The family survived this episode however, and a year later William took tenancy of a 130 acre farm, Lochlie, near Tarbolton. Again however, there appeared to have been a misunderstanding between William and his new landlord over the terms of the lease. This led to further litigation, which Robert feared might lead to the incarceration in prison of his father. In the event, William Burns died of consumption before the litigation was complete, thus saving the father of Robert Burns from a criminal record.
Following a period in Irvine, during which Robert had attempted to make a living growing flax, a crop which at the time attracted considerable government aid, he returned home to Lochlie. The family misfortune of his father had appeared to afflict Robert himself, as his considerable investment of both cash and labour in the flax business had left him penniless following the destruction of his entire stock by fire. It was during those darker moments in Irvine that Burns first toyed with the idea of publishing poetry as a means of earning a living. In a letter to a friend, Robert commented that "..do you recollect a Sunday we spent in Eglinton woods? You told me, on my repeating some verses to you, that you wondered I could resist the temptation to sending verses of such merit to a magazine: 'twas actually this that gave me an idea of my own pieces encouraged me to endeavour at the character of a Poet."
It was during this unhappy period at Lochlie, working on his father's farm, that Robert took to Freemasonry. Historians and biographers of the poet are to this day grateful for this, as it is through the precise records of both the mother lodge of Burns and those that he visited that much of his life has been chronicled. It is indeed through the minutes of the St James Lodge, of which Robert was depute master, that an intriguing, if not altogether important, factor of the poet's life is highlighted. Up to March 1786, Robert had signed his name in the minute book as 'Robert Burnes', using the spelling of the surname preferred by his Father. After 1786, however, Robert took to using the shorter Burns, something he had been doing in personal letters to friends since 1781.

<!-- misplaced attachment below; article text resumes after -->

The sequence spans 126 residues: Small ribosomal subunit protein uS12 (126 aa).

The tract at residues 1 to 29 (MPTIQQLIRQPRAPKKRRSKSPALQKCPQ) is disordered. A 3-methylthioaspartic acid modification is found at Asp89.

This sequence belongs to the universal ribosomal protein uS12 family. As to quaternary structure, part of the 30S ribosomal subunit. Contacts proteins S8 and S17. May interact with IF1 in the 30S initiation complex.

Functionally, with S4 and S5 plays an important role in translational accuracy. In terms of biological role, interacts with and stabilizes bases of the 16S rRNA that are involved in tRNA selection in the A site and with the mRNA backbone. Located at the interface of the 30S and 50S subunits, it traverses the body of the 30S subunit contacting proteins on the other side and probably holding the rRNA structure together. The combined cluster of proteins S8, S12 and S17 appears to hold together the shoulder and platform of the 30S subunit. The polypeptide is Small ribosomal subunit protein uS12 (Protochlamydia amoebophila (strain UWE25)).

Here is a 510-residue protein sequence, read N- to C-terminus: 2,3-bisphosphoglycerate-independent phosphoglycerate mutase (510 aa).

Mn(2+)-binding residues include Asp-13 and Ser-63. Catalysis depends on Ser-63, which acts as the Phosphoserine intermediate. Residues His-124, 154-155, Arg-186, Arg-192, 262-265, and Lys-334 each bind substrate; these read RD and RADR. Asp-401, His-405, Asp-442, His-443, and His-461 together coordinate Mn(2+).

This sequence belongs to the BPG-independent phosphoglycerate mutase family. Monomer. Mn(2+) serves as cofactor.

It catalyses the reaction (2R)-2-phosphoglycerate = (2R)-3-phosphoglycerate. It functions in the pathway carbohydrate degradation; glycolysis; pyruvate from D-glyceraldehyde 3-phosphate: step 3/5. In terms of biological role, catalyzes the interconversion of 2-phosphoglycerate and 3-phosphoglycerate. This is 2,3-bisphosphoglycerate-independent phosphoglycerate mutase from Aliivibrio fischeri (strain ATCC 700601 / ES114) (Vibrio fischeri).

Freemasonry was to play an important part in the life of Robert Burns, and there is little doubt that those he met through the lodge were to play a part in his development as a poet. It has also often been said that his attendance at lodge was the introduction to Robert of hard drinking. In fact there is little evidence that Robert was ever a heavy drinker, although there is plenty of evidence to suggest the contrary. It is doubtful that Robert would ever have commanded so much respect, and latterly patronage, among the highly powered fellow freemasons of the day had he been constantly the worse for drink.
Following the death of their father at Lochlie, Robert and his brother Gilbert moved the family to a new farm, Mossgiel, just two miles from Lochlie in the neighbouring parish of Mauchline. This was the beginning of a more settled and prosperous period for the family, so much so that Robert himself remained at Mossgiel for only two years, before feeling free to seek his own interests, while Gilbert remained at the farm until after Roberts death in 1796. It was during the two year period at Mossgiel that the writing of Robert Burns ceased to be what had up until then been little more than a passing interest, and took on a more clearly defined purpose.
Such is the fate of simple bard, On life's rough ocean luckless starr'd! Unskilful he to note the card Of prudent lore, Till billows rage, and gales blow hard, And whelm him o'er
Sometime during Robert's two years in Mauchline, he met his future wife and, in spite of his celebrated wanderings in the direction of others of the opposite sex, the one true love of his life, Jean Armour. He married Jean in 1786, and they had nine children. Burns also had children out of wedlock, daughters being born to Elizabeth Paton and Ann Park, and it is said another to one Helen Hyslop. There was also a son born to Jenny Clow. It is true then that by today's standards, faithfulness was not one of Robert's virtues. In the 1780's however, his behaviour was hardly out of the ordinary, and should be seen in that context. The talk of "over 40 illegitimate children" without doubt belongs to the realms of fantasy.